Once a month, we like to take a moment and highlight three songs from local bands that have ear wormed their way into our brains. While we normally try to highlight some lesser known Denton bands, August has been a big month for music releases. Below, we take a listen to the likes of Midlake, Bad Sports and Botany. Read on for weekend tunes!


Which long standing Denton band is regarded as the most revered? Has any sort of committee decided this yet? We’re not sure if it’s supposed to be Midlake, Brave Combo or The Baptist Generals. Either way, “Antiphon” is Midlake's first foray back without longtime vocalist Tim Smith.

We remember once hearing Denton elder statesman Dave Sims discuss the state of Denton music in 2010, explaining that post Denton’s folk-explosion, the current trend was to find a a sound of a certain era and to finetune said sound to the point of perfection. Midlake has a history of doing just that. Sometimes it works in their favor. Other times, it doesn’t. Their last album divided many American critics right down the middle (those unshaved Europeans seem to think the ‘Lake can do no wrong). That said, Midlake has long been drastically changing their sound in between albums. The Trials of Van Occupanther was mutually agreed upon to be the best Fleetwood Mac album since Tusk. The Courage of Others from 2010, had Midlake evoking a different 70's sound with shades of Neil Young shining through.

The album release dates above show just how meticulous Midlake can be. They take their darn sweet time in between albums, fine tuning everything and hanging out in their studio. It pays off with “Antiphon.” With the departure of Tim Smith, Eric Pulido has taken on vocal duties. The change might not be noticeable to many listeners. The vocal harmonies carry the song throughout, but they eventually get the spotlight stolen by drummer McKenzie Smith’s ramshackle swing throughout the tune. While psychedelia is yet another new guise for Midlake to squeeze themselves into, we find it to suit them well.


Speaking of finding a dormant sound and reviving it well, local ne'er-do-wells, Bad Sports, seem to be doing pretty well in the national music scene lately. Spin is currently streaming their new album in it’s entirety and they’ve had tracks highlighted on both Pitchfork and

The trio has infiltrated the punk scene of DFW and pretty much dominated it for about half a decade now. We remember watching them tear apart a couch at some Dallas Observer show at least four years ago. Since then, they’ve gone on to join the likes of Marked Men, Mind Spiders and other North Texas punk royalty on the excellent Dirtnap Records out of the Pacific Northwest. This might be their crowning year, with their forthcoming album, Bras, looming on the masses.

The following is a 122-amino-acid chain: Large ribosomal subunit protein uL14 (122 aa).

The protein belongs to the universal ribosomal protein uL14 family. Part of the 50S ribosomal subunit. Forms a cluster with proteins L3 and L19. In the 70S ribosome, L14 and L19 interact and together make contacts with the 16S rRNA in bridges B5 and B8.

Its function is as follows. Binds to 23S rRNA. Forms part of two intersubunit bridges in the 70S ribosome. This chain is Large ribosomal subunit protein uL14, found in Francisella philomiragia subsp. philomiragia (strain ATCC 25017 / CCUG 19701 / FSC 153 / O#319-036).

Most of Bras finds Bad Sports sporting their garage rock moniker well, but this album shows quite a bit of growth. Some songs show hints of the Stones while some even remind us of AC/DC. As with Midlake above, we're once more finding an older sound and aping it to the point of perfection.

Above you’ll find “Get You,” the first track off of their upcoming album and a song which MTV calls this summer’s punk rock answer to Robin Thicke’s "Blurred Lines." We’d be hard-pressed to disagree. This tune is tight and focused, with guitar licks and hooks aplenty. Both tunes sound vaguely threatening to women, too. How did that become this summer's theme? 


While we still bemoan the quiet fading away of Denton band, Sleep Whale, we’re happy to see that they acted as somewhat of a launch pad (maybe raised bed garden?) for several other entities that are still creating great tunes in the same vein. In June, we applauded the recent work of Paul North who was a part of that clan. This month, we’re highlighting a song from Botany, the brain child of vicarious Dentonite, Spencer Stephenson. After Sleep Whale, Stephenson gained some good cred through his work under the Abacus moniker. We’re not sure exactly what precipitated the name change - Botany’s sound isn’t far from what we heard with Abacus, but we’ll take these tunes however we can get them.

Anchor starts out sounding a little like a Tycho song, however, once the song finds it’s foothold (which happens about :45 into it), it becomes a beast of a different nature. The song certainly leaves you wanting to listen to the rest of the album.